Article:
Now I believe one great object of God in the gospel is to bring men under the influence of another and completely different order of things from that which prevails upon earth, and not the things under whose influence they would most certainly fall if left to the imaginations of their own minds, but under the influence of those things which are established in Christ risen from the dead and glorified. If we are not influenced by heavenly things, we must be by earthly, and if influenced by the earthly we are controlled by the forces of evil, for this world is under the authority of the powers of darkness. Naturally every man comes under the power of things visible, and the world is a dreadful snare to us, and even where the heart seeks to be true to Him we are apt to judge Him by the things which transpire before our eyes, and all this is used by the adversary to draw our souls away from the living God, and to cast us down to destruction. We are kept by the power of God through faith, and hence the important thing for us is that our faith fail not. Faith lays hold upon that which is invisible, but reported to us by them that have preached the gospel to us with the Holy Ghost sent down from heaven. But we are apt, if not very watchful, to turn to sight, and lose the enjoyment of those things which are established in Christ inside the veil.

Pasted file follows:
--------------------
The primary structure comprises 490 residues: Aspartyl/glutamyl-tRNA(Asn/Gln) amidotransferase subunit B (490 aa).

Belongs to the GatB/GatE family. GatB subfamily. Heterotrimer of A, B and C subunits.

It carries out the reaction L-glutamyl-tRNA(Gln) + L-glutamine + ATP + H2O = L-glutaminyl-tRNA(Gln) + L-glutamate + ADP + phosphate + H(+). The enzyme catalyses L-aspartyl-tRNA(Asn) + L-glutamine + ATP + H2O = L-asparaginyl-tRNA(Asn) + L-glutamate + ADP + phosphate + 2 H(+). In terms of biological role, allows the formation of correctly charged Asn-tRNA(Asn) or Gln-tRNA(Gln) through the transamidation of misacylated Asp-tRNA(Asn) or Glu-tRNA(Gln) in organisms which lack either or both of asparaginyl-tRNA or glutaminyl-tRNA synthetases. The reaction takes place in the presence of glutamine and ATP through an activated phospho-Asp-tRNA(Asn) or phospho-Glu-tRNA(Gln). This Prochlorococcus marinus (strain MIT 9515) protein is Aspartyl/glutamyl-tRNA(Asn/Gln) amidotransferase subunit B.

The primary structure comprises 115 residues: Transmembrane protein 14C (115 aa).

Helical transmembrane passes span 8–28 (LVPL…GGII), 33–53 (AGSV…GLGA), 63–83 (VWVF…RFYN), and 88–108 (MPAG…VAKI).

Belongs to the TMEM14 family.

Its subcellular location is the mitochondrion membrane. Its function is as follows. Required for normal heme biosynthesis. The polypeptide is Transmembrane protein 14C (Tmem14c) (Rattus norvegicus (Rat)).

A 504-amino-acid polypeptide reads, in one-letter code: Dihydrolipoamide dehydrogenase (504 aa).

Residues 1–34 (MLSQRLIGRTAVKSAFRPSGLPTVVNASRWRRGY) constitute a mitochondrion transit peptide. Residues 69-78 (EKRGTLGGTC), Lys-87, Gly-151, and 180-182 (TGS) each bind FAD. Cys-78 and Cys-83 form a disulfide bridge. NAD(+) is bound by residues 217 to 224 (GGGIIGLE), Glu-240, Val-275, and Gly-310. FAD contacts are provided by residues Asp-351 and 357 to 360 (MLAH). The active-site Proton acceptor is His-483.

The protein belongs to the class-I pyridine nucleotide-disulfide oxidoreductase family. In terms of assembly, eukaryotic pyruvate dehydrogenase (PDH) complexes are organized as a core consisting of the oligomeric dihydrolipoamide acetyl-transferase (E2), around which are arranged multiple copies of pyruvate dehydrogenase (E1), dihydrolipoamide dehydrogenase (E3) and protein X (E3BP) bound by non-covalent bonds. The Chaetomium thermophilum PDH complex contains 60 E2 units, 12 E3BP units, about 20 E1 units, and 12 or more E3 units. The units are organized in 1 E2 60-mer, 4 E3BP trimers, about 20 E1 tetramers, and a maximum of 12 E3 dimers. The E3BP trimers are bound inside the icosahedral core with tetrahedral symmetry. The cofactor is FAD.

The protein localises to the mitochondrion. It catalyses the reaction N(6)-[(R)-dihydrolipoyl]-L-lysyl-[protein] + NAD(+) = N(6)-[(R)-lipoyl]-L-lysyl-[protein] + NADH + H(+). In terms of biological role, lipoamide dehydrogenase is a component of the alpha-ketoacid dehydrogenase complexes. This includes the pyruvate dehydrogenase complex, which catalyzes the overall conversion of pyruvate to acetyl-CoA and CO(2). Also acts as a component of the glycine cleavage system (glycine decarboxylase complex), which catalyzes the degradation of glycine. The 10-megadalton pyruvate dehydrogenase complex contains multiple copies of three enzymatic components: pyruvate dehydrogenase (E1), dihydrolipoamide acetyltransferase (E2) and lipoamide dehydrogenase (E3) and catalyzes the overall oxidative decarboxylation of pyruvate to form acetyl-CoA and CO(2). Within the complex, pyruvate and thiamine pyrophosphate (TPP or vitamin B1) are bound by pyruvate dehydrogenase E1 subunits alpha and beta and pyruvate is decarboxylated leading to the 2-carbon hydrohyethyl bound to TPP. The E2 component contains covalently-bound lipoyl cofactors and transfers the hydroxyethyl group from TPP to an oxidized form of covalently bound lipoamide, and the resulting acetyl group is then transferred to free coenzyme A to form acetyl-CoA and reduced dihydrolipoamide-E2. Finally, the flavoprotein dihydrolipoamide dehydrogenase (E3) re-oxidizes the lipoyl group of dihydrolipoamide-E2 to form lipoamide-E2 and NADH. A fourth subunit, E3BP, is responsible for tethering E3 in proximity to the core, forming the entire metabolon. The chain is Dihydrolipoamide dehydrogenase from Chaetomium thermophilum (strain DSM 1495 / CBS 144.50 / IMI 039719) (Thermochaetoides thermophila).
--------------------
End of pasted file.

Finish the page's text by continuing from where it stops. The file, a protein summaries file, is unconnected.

In this Psalm 73, we get an illustration of how far a saint may get away from God, and how infidel a mind may become when the eye is allowed to rest upon things visible, and if we judge of him by the way things seem to be ordered upon earth, we will get into darkness, become greatly perplexed, and be in danger of attributing unrighteousness to God. The Psalmist sees the wicked prospering, full of pride and violence, exempted from the hardships and afflictions which are the portion of the people of God, while all the day long he is plagued, and chastened every morning, and in his bewilderment he says he has purified his heart in vain. He is like Job, whom Elihu charged with going in company with workers of iniquity and walking with wicked men, for he had said that it did not profit a man to delight himself in God, he might just as well have been a sinner. Elihu’s answer to him is this: he asks him who it does profit—“if thou sinnest, what doest thou against Him?” “If thou be righteous, what givest thou Him?” “Thy wickedness may hurt a man as thou art, and thy righteousness may profit the son of man” (Job 35:6-8). Though a man may cause his neighbour to suffer through his sin, or cause him to benefit by his righteousness, the chief sufferer on account of sin is the one who commits it, and the one who gains most from righteousness is the one who practices it. But in this world this is not easily seen, for the ways of God in His government are not traceable. Christ has been rejected from earth, and in this world what is of God is in motion. If we judge God by what we see taking place around us here below, we will be found on the verge of justifying the wicked, speaking against God, and offending against the generation of His children. And to find out God and follow Him in His path through the world, so as to come to an understanding of all that which is so bewildering, is more than we are up to; we will have to confess, “When I thought to know this it was too painful for me.”